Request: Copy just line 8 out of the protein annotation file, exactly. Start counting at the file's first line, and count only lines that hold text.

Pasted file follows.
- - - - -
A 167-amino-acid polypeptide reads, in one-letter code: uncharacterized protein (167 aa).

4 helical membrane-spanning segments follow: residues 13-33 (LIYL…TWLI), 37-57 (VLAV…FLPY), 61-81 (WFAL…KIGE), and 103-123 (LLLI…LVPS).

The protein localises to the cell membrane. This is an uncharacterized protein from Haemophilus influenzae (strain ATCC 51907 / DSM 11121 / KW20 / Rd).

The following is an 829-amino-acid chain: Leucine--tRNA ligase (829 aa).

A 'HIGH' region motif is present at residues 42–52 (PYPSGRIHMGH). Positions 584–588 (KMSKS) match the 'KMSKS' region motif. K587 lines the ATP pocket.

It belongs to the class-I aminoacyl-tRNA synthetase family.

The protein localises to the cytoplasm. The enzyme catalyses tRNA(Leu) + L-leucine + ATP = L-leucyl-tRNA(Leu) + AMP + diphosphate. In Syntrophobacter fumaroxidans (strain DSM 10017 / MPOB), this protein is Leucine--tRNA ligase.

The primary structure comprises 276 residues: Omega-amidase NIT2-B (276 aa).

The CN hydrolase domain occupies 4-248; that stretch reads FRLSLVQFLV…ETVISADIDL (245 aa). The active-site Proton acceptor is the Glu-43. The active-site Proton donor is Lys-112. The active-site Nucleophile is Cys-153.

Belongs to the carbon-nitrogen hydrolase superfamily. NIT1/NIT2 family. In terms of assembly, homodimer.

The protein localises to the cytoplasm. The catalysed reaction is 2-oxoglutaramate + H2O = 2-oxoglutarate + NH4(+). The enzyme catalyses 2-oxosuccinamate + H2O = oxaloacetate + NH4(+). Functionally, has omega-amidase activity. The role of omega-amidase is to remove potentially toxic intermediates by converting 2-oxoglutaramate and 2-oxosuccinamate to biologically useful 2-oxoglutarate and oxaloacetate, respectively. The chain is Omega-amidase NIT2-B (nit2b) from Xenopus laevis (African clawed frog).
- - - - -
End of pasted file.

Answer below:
The primary structure comprises 276 residues: Omega-amidase NIT2-B (276 aa).